The New York state Attorney General's office is suing the former head of the New York chapter of the nation's largest abortion-rights advocacy group, accusing her of using more than $250,000 in charitable funds to finance a lavish lifestyle.
The lawsuit, filed in New York state Supreme Court on Thursday, came a year after Kelli Conlin pleaded guilty to criminal charges brought by the Manhattan district attorney.
She resigned as president of NARAL Pro-Choice New York in January 2011.
Conlin spent some $50,000 at such upscale department stores as Bergdorf Goodman and Barneys New York, $17,000 on a five-bedroom Hamptons rental and more than $70,000 in car services — all of it paid for with money from NARAL and its charitable foundation, according to the lawsuit.
She also used charity money to pay more than $12,000 of her nanny's salary, and spent more than $50,000 from the group's funds on personal meals, including more than 120 meals from a sushi restaurant near her Brooklyn home, the lawsuit said.
NARAL said in a statement that it applauded the attorney general's decision to bring the case, adding that the group had implemented reforms and financial controls after Conlin left.
Conlin was president of NARAL Pro-Choice New York and its charitable arm for 19 years. She pleaded guilty in June 2011 to a felony charge of falsifying business records and paid restitution of $75,000.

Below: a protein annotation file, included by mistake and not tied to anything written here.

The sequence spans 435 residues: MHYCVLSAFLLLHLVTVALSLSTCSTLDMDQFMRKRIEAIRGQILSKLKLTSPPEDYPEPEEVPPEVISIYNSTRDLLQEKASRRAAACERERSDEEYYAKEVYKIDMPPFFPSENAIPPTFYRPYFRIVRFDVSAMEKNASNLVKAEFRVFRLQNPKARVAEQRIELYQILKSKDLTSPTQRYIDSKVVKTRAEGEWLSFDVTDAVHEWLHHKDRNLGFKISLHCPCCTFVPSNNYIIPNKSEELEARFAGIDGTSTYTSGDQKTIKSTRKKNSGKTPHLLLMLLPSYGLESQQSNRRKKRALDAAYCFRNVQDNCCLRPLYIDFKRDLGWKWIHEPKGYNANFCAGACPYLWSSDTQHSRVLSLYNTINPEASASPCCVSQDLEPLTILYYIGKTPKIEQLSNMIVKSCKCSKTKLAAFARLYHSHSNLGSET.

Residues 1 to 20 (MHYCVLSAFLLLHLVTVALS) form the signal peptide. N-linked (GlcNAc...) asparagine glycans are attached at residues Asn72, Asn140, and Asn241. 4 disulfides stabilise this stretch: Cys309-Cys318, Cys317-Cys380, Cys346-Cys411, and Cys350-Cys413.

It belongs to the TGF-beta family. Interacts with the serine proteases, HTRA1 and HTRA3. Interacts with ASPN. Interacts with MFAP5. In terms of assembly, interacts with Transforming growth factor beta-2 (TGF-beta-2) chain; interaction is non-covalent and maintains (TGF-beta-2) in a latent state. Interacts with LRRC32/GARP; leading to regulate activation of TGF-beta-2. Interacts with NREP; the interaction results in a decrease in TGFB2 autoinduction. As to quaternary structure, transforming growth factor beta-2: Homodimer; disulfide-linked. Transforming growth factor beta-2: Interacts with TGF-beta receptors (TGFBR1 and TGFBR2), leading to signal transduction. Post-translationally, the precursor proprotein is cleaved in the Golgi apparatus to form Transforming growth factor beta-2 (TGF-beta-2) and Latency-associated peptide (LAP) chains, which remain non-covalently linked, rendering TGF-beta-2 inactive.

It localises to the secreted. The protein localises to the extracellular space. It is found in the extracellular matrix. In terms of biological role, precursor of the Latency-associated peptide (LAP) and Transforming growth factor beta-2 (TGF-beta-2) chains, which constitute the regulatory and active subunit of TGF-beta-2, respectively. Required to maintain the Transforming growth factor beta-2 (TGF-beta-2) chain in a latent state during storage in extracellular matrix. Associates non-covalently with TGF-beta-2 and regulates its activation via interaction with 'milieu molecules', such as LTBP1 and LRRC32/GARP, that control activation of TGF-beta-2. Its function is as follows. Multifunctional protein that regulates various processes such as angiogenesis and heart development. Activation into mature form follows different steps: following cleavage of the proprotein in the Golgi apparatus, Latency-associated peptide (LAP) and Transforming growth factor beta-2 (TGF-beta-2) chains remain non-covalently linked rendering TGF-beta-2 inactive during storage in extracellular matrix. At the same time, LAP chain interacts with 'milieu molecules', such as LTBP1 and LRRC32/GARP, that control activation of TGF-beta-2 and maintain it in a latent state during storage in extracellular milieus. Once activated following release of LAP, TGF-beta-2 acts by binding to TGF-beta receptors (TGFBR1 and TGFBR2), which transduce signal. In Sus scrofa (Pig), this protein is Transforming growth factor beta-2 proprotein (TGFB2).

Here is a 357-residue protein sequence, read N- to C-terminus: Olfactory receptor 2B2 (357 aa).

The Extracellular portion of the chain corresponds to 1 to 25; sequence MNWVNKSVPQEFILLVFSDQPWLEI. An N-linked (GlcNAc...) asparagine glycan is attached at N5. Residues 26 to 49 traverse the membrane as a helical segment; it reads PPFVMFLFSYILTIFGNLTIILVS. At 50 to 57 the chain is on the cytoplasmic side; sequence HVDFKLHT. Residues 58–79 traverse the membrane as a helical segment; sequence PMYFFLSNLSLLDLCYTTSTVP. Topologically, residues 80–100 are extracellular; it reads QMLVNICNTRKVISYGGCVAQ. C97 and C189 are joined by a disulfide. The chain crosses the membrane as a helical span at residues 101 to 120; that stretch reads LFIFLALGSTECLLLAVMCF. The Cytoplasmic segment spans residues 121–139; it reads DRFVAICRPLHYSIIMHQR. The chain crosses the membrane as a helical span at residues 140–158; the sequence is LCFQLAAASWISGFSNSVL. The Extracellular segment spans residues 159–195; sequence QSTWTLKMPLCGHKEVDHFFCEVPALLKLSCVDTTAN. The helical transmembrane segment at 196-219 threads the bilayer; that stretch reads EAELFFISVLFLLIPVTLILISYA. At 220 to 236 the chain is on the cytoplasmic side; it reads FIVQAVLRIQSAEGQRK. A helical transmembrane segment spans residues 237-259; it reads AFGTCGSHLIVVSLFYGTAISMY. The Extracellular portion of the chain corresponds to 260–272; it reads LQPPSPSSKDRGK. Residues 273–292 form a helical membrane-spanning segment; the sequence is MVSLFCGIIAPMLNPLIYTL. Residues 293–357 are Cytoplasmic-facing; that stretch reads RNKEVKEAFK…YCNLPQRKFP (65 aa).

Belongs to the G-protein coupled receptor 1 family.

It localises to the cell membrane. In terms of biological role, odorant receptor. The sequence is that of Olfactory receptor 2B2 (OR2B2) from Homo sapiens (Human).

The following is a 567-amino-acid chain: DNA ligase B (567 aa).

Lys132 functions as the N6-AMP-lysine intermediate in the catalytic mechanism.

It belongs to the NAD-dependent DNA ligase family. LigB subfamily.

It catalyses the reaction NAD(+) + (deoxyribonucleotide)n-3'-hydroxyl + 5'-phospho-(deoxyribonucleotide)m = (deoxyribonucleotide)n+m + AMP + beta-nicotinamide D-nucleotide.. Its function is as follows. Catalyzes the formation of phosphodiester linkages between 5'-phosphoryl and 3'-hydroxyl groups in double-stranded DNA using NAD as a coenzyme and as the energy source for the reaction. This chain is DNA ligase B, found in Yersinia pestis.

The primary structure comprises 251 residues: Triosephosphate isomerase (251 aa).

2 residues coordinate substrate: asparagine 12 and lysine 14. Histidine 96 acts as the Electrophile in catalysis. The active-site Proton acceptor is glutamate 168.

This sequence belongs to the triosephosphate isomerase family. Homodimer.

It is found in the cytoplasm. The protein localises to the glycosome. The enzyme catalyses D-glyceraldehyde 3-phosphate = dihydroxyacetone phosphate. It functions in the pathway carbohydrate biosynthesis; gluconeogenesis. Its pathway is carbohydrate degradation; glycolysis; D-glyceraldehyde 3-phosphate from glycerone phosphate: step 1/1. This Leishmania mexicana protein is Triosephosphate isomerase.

New York state's separate investigation "uncovered substantial additional wrongdoing and seeks to hold Conlin fully accountable for her misconduct," state Attorney General Eric Schneiderman's office said in a press release.
Lawyer Robert Anello, who represented Conlin in the criminal case, said it appeared "patently unfair and an abuse of the attorney general's powers to revisit the same ground thoroughly examined by the district attorney's office."
Conlin earned $380,000 in 2010 in compensation from her NARAL post.
The lawsuit accuses Conlin of breach of fiduciary duties. It seeks to hold her liable for waste and misappropriation of the foundation's charitable assets.
Joan Vollero, a spokeswoman for Manhattan District Attorney Cyrus Vance Jr., who prosecuted the criminal case, said Vance was "pleased" the attorney general was seeking the return of additional funds using its civil powers.
Schneiderman recused himself from the case because his now-deceased father was involved with the organization, according to his office.
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